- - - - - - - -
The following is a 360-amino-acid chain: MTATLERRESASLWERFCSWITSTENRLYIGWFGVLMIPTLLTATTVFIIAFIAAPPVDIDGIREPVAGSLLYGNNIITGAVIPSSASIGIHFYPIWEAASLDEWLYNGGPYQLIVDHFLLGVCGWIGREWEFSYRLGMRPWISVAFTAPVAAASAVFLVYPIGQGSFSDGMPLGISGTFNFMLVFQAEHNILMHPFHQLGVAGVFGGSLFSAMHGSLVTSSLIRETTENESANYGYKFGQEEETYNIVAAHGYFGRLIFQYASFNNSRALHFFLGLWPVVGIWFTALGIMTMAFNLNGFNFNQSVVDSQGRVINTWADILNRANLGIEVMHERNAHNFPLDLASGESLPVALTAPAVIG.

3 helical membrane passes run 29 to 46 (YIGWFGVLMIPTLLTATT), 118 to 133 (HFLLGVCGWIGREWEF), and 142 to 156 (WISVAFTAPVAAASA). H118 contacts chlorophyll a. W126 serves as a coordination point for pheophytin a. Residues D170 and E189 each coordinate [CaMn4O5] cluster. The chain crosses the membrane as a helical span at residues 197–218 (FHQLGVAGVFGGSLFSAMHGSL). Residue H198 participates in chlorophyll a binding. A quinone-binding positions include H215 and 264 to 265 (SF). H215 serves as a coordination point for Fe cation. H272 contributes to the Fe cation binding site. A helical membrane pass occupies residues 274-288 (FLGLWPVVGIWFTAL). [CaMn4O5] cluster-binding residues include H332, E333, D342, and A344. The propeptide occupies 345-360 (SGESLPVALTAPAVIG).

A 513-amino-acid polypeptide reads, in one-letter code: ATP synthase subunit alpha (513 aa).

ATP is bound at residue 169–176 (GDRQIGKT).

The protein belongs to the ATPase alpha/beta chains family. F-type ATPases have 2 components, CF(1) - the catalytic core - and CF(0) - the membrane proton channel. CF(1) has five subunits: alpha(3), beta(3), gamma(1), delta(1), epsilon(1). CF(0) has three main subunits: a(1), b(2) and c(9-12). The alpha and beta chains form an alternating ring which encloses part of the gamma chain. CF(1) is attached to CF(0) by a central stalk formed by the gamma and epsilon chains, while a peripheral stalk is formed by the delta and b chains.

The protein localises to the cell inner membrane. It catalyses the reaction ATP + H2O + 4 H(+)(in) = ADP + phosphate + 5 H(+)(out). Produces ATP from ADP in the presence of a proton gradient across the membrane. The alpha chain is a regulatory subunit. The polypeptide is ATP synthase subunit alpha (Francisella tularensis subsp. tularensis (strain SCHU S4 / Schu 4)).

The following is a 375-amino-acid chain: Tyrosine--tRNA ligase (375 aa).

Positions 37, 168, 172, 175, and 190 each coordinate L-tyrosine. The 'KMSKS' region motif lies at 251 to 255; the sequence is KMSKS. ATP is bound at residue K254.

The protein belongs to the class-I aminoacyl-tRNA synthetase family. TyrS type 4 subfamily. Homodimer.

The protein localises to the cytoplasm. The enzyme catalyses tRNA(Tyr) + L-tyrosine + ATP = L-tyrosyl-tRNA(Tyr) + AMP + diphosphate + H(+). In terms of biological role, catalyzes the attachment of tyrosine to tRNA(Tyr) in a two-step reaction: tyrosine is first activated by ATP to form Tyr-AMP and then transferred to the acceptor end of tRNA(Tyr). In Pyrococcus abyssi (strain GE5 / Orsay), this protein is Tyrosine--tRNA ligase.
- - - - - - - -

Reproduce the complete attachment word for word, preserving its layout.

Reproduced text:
The following is a 360-amino-acid chain: MTATLERRESASLWERFCSWITSTENRLYIGWFGVLMIPTLLTATTVFIIAFIAAPPVDIDGIREPVAGSLLYGNNIITGAVIPSSASIGIHFYPIWEAASLDEWLYNGGPYQLIVDHFLLGVCGWIGREWEFSYRLGMRPWISVAFTAPVAAASAVFLVYPIGQGSFSDGMPLGISGTFNFMLVFQAEHNILMHPFHQLGVAGVFGGSLFSAMHGSLVTSSLIRETTENESANYGYKFGQEEETYNIVAAHGYFGRLIFQYASFNNSRALHFFLGLWPVVGIWFTALGIMTMAFNLNGFNFNQSVVDSQGRVINTWADILNRANLGIEVMHERNAHNFPLDLASGESLPVALTAPAVIG.

3 helical membrane passes run 29 to 46 (YIGWFGVLMIPTLLTATT), 118 to 133 (HFLLGVCGWIGREWEF), and 142 to 156 (WISVAFTAPVAAASA). H118 contacts chlorophyll a. W126 serves as a coordination point for pheophytin a. Residues D170 and E189 each coordinate [CaMn4O5] cluster. The chain crosses the membrane as a helical span at residues 197–218 (FHQLGVAGVFGGSLFSAMHGSL). Residue H198 participates in chlorophyll a binding. A quinone-binding positions include H215 and 264 to 265 (SF). H215 serves as a coordination point for Fe cation. H272 contributes to the Fe cation binding site. A helical membrane pass occupies residues 274-288 (FLGLWPVVGIWFTAL). [CaMn4O5] cluster-binding residues include H332, E333, D342, and A344. The propeptide occupies 345-360 (SGESLPVALTAPAVIG).

A 513-amino-acid polypeptide reads, in one-letter code: ATP synthase subunit alpha (513 aa).

ATP is bound at residue 169–176 (GDRQIGKT).

The protein belongs to the ATPase alpha/beta chains family. F-type ATPases have 2 components, CF(1) - the catalytic core - and CF(0) - the membrane proton channel. CF(1) has five subunits: alpha(3), beta(3), gamma(1), delta(1), epsilon(1). CF(0) has three main subunits: a(1), b(2) and c(9-12). The alpha and beta chains form an alternating ring which encloses part of the gamma chain. CF(1) is attached to CF(0) by a central stalk formed by the gamma and epsilon chains, while a peripheral stalk is formed by the delta and b chains.

The protein localises to the cell inner membrane. It catalyses the reaction ATP + H2O + 4 H(+)(in) = ADP + phosphate + 5 H(+)(out). Produces ATP from ADP in the presence of a proton gradient across the membrane. The alpha chain is a regulatory subunit. The polypeptide is ATP synthase subunit alpha (Francisella tularensis subsp. tularensis (strain SCHU S4 / Schu 4)).

The following is a 375-amino-acid chain: Tyrosine--tRNA ligase (375 aa).

Positions 37, 168, 172, 175, and 190 each coordinate L-tyrosine. The 'KMSKS' region motif lies at 251 to 255; the sequence is KMSKS. ATP is bound at residue K254.

The protein belongs to the class-I aminoacyl-tRNA synthetase family. TyrS type 4 subfamily. Homodimer.

The protein localises to the cytoplasm. The enzyme catalyses tRNA(Tyr) + L-tyrosine + ATP = L-tyrosyl-tRNA(Tyr) + AMP + diphosphate + H(+). In terms of biological role, catalyzes the attachment of tyrosine to tRNA(Tyr) in a two-step reaction: tyrosine is first activated by ATP to form Tyr-AMP and then transferred to the acceptor end of tRNA(Tyr). In Pyrococcus abyssi (strain GE5 / Orsay), this protein is Tyrosine--tRNA ligase.